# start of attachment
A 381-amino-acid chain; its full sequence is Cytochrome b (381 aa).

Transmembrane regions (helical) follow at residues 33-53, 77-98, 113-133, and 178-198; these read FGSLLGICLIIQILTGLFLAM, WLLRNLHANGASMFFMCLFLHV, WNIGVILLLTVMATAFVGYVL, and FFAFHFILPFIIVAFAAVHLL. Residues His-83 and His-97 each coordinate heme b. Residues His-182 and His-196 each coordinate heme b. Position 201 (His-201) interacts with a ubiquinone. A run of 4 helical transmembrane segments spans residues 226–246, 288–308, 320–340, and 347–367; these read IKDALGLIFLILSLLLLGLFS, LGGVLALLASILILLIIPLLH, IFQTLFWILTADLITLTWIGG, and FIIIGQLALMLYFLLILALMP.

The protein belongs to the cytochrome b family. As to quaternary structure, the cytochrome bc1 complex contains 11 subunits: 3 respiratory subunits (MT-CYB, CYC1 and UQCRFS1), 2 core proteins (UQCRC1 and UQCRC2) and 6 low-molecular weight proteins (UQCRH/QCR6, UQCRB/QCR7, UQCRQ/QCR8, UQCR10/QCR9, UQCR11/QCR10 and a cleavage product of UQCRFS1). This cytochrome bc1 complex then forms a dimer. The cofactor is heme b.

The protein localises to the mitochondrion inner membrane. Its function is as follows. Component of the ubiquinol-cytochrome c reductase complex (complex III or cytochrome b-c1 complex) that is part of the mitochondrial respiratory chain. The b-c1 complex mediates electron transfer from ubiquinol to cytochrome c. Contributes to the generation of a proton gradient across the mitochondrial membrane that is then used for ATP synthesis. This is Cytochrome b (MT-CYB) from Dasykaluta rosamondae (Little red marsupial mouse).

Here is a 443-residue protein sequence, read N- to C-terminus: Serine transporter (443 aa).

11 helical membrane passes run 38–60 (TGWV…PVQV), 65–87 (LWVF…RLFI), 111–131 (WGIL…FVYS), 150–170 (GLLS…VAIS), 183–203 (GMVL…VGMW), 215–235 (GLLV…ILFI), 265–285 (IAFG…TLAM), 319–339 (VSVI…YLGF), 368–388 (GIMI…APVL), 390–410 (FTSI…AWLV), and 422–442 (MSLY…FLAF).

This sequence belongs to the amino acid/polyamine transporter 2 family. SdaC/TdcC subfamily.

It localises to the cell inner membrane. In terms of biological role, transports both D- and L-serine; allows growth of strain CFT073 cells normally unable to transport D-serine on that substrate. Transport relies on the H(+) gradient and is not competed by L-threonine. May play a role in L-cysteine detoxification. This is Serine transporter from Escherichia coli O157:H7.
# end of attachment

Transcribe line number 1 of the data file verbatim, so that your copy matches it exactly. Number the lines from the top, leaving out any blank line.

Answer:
A 381-amino-acid chain; its full sequence is Cytochrome b (381 aa).